021: The Role of Titin in Passive Tension

Aug 29, 2021

This post was inspired by a question that was asked during today's group support call on the Master Flexibility Trainer course: "Where does passive tension come from?"

The short answer is that it arises as a reaction force within the stretched tissues in response to the applied tensile force, and the two are always equal in magnitude and opposite in direction. This can be explained by Newton's third law, which states that every action force has an equal and opposite reaction force. For example, when you push against a wall, the wall pushes back against you with the same amount of force.

The long answer is far more elaborate than that. It involves looking at various components within the muscle-tendon complex. However, the filament called titin plays a substantial role. Titin is the largest protein encoded by the human genome, and it forms a third array of filaments laying parallel to the actin and myosin filaments within the sarcomere, connecting the Z-disk to the myosin filaments and the M-line.

Titin was not discovered until much later than actin and myosin because it is incredibly difficult to preserve for electron microscopy analysis. Still, it is the third most abundant protein in skeletal muscle. Each titin filament is a single polypeptide named after the giant pre-Olympian gods from Greek mythology owing to its extraordinary size: several splice isoforms are made up of 27,000 to 33,000 amino acids folded into a linear array of up to 300 fibronectin III and immunoglobin (Ig) domains measuring more than 1.2 micrometres long. It is such a large molecule that it has the longest scientific name in the English language, and it would take you over 3 hours to say it!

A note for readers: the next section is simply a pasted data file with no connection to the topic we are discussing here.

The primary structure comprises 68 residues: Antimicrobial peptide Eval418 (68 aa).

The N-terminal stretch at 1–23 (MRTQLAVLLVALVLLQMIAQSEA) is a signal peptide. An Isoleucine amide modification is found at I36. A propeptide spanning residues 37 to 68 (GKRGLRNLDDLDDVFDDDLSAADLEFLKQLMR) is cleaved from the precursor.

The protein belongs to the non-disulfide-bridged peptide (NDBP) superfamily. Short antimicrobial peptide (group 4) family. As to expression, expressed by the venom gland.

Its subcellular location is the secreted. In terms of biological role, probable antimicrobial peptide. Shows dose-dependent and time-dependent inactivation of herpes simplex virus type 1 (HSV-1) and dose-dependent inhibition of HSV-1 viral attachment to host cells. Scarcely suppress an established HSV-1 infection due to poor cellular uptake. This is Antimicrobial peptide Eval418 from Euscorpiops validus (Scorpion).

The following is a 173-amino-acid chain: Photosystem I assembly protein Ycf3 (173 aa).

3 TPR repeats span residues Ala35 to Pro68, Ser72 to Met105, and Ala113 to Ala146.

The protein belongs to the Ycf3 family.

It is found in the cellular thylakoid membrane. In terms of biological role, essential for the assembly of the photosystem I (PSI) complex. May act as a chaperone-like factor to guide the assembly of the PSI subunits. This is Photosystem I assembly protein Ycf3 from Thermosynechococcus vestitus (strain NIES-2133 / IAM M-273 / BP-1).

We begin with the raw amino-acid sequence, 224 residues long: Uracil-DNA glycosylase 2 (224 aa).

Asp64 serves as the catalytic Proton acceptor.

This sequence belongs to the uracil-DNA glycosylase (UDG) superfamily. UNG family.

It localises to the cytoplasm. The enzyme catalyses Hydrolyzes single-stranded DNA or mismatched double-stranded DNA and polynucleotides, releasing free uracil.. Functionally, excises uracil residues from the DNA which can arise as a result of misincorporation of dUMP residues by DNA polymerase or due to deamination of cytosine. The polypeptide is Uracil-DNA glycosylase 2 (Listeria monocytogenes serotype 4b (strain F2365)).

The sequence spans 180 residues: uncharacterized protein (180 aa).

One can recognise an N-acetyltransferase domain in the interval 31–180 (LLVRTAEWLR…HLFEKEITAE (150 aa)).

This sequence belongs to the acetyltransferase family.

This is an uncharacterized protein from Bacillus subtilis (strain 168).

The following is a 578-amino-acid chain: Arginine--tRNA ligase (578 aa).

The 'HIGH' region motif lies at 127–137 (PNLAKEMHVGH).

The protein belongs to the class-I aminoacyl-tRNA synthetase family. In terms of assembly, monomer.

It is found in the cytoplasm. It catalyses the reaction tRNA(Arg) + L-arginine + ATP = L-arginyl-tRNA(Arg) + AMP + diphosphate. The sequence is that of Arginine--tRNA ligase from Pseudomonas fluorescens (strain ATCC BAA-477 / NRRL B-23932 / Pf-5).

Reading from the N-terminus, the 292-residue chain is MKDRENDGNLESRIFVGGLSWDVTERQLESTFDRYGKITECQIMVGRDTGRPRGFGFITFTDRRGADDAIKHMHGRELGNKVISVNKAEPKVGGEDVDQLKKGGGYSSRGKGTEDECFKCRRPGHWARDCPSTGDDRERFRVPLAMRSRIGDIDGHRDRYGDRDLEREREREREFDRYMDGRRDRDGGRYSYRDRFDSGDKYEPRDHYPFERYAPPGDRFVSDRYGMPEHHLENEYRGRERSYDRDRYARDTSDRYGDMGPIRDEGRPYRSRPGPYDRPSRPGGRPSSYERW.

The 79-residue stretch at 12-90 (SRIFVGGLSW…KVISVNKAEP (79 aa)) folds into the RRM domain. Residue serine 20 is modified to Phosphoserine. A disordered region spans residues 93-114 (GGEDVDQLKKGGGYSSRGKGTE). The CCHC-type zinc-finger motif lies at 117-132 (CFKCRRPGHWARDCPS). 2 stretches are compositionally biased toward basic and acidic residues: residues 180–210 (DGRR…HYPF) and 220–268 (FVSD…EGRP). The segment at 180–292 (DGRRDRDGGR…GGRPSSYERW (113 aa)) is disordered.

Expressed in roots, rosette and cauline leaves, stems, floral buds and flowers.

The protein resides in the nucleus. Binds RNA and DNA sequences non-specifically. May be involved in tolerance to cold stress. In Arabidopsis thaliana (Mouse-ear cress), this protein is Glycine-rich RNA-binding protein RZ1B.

It is the elasticity of titin molecules that provides a great deal of the passive resistance during stretching. Some muscles display different levels of stiffness (resistance to stretch) to others because differential splicing creates titin isoforms that differ in stiffness.

Titin provides physical continuity from one sarcomere to the next via its connections to the Z-disk and myosin filaments, and it keeps the myosin filaments centred in the sarcomere during active muscle contraction. Research experiments have shown that when titin molecules are broken, myosin filaments slide abnormally toward one Z-disk during muscle contraction. Titin, therefore, acts as a scaffolding that permits the normal function of sarcomeres.

Interestingly, titin also contributes to the elasticity of muscles (the ability to return to the original length once a stretching force is removed). During stretching, the irregular chain of Ig domains in the I-band straightens out, and a segment of the polypeptide rich in proline, glutamic acid, valine, and lysine (known as the PEVK domain) partly unfolds. This decreases entropy and provides the energy required for elastic recoil, enabling the structures to act like an entropic spring.